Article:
VISTA — Several doctors testified in a Vista courtroom the week of March 5 that the man who was found guilty of firing a gun at kids at Kelly Elementary School in Carlsbad on Oct. 8, 2010, has a severe mental illness including delusions, as the sanity phase of the trial continues.Brendan Liam O’Rourke could be sent to a state mental hospital if the jury finds he did not know the difference between right and wrong at the time of the attempted murders.
Otherwise, if the prosecution can prove he is just a man full of rage and anger, and did know what he was doing at the time of the horrendous act that wounded two young girls who suffered bullet wounds in each of their arms, then he faces up to 103 years in prison.
“He believed he was being tortured and had to do what he did to stop the torture,” said psychiatrist Jaga Nath Glassman, who was hired by the court as an independent specialist to evaluate O’Rourke’s mental state.
He said that the defendant thought that his former employer, an insurance company, A.I.G., was collaborating with Illinois (where O’Rourke once lived) politicians in torturing him.
“He believed they were trying to force him to kill himself — murder by suicide, if you will,” he said.
Glassman said O’Rourke also believed that the University of Phoenix had a satellite that followed him, and also that covert signals were sent to him that called him gay.
Glassman said that O’Rourke is wrapped in his delusional thinking and he believes that O’Rourke believed he was coerced to commit terrorist attacks — specifically to “kill white Christian children.”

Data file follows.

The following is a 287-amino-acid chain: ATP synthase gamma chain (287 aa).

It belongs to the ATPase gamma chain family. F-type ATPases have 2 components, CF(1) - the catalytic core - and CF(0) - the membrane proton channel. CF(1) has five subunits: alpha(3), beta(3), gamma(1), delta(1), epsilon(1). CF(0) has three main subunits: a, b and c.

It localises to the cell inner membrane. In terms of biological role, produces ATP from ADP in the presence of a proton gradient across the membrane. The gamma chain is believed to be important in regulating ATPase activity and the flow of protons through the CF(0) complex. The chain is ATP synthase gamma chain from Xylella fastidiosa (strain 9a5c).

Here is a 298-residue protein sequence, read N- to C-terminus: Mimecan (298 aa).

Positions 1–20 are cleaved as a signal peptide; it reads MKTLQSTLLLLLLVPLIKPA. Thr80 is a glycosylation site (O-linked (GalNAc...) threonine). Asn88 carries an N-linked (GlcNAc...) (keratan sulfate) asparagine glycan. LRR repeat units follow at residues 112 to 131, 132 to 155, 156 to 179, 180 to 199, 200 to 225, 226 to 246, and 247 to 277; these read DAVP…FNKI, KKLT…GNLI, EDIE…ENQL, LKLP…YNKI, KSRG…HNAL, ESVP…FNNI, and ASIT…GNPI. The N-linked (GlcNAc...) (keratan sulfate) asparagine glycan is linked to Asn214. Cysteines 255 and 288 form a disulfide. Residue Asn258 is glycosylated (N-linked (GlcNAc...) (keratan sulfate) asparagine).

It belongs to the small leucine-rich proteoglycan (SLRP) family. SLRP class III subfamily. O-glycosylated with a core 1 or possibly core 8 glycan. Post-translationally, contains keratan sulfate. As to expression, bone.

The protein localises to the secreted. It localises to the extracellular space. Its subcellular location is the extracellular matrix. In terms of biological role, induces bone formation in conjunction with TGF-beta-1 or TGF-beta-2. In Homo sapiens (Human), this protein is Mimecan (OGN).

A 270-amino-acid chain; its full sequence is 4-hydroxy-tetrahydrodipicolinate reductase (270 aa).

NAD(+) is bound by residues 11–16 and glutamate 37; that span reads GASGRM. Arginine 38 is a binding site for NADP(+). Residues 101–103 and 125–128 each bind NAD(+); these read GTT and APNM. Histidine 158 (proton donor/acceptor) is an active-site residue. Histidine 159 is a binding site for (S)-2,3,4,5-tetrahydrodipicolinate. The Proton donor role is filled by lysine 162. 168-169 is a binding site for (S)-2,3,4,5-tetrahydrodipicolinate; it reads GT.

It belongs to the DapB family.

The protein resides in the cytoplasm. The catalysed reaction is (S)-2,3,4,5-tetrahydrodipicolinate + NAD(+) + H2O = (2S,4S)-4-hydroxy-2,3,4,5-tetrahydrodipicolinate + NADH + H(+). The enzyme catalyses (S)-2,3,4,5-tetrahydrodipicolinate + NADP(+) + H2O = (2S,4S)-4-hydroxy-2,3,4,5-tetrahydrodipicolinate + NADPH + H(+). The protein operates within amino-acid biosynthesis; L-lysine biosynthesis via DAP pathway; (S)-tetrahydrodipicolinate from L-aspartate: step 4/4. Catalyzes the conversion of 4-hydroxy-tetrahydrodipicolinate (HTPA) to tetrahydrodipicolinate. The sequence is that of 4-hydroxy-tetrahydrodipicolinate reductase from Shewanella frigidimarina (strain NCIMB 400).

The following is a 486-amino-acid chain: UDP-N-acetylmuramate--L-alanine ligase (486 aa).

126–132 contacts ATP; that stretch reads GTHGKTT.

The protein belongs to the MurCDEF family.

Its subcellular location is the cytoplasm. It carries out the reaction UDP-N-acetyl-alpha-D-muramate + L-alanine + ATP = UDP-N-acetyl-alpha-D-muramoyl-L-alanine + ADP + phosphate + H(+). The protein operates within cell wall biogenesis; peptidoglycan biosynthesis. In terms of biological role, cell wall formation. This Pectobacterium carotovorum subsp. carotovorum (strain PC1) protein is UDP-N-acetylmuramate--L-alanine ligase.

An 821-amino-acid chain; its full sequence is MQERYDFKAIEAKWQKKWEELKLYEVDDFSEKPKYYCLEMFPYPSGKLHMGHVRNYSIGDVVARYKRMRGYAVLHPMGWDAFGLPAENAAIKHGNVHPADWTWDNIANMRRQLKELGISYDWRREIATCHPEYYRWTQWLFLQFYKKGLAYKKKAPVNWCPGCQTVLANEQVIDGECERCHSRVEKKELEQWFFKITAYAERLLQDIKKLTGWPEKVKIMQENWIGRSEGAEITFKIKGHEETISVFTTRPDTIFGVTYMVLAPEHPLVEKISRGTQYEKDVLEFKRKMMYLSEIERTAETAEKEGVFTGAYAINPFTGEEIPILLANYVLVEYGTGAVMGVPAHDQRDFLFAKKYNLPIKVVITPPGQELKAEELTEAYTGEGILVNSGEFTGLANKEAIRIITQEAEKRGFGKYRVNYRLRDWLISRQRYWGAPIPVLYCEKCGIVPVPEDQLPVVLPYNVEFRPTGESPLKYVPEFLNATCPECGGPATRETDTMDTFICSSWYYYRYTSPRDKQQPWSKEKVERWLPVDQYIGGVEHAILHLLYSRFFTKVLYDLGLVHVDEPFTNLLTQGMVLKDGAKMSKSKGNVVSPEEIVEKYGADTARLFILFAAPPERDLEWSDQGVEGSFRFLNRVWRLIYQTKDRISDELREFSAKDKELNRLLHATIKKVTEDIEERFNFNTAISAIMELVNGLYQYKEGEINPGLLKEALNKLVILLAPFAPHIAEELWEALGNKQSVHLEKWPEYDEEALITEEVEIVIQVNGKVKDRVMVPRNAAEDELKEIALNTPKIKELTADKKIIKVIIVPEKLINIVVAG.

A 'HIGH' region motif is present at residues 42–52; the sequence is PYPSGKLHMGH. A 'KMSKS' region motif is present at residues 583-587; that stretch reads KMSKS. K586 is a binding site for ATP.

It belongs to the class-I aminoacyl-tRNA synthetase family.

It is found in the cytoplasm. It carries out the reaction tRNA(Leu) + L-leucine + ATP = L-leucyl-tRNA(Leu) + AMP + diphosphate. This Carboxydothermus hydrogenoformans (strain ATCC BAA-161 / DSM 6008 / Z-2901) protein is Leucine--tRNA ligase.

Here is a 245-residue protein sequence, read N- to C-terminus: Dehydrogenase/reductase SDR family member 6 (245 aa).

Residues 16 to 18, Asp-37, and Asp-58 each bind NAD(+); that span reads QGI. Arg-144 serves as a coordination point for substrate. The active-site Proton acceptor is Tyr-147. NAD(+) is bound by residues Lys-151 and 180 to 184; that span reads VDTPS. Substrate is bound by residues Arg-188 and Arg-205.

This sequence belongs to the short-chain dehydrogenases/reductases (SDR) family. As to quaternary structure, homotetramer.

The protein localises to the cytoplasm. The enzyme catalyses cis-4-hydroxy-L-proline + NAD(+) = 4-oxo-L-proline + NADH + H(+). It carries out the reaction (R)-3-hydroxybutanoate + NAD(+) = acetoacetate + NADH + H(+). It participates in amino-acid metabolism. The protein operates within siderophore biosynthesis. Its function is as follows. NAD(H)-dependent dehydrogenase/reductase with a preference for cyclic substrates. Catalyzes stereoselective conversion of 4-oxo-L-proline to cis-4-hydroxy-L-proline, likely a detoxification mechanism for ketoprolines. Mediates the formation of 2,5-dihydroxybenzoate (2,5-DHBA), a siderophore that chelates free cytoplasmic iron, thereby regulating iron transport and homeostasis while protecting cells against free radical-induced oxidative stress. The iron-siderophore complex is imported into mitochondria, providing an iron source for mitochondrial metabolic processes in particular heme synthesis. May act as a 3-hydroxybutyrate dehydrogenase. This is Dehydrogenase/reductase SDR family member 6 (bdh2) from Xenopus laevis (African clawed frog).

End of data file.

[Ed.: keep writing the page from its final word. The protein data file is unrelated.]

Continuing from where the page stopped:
In the months leading up to the school shooting, he had sent numerous letters by email to his brother.
One of those read, according to Glassman, “ I want to destroy lives while getting paid by A.I.G. Life is all about greed, cocaine, torture and corruption. Once I do what the political weathermen want me to do, they’ll pay me well.”
He also packed all of his belongings and sent them to his brother.
He had received an eviction notice to be out of his Oceanside apartment by Oct. 13, 2010, and Glassman said the eviction was due to O’Rourke’s psychotic behavior, but O’Rourke believed it was because he was being watched.
“I believe he was not capable of distinguishing right from wrong,” he said.
On March 12 jurors listened to a recorded interview with O’Rourke after his arrest, where he repeatedly said “life’s about torture and corruption.”
His voice was not feeble or unsure, but strong and steady.
It was revealed earlier in the trial that O’Rourke was a bright individual.
Jurors silently read along with a script as they listened to O’Rourke’s interview when he described that what he set out to do at Kelly school was (necessary) to try and get away from A.I.G.
“They told me to use a propane tank and to make sure you put gasoline over the tank — at least over the valve — light it on fire and let the heat build up. They said the best way to do it is put it under the school bus — make sure you send a message,” O’Rourke said on the tape.
But there was no bus, said prosecutor Summer Stephan as she spoke to a San Diego County forensic psychiatrist on March 9.
“He initially was going to place a propane tank under the bus and blow up the bus, but there was no bus,” she said.
David Naimark, the forensic psychiatrist, shared in court a conversation he previously had with O’Rourke.
Naimark also believes O’Rourke is insane.
“He told me ‘A.I.G. wanted me to set an example nobody would protest.’ He said he wanted to shoot at a propane tank and not at kids, (and) that he didn’t want to kill kids but if ‘A.I.G. and the satellite were off my back it’d be worth it,’” Naimark said.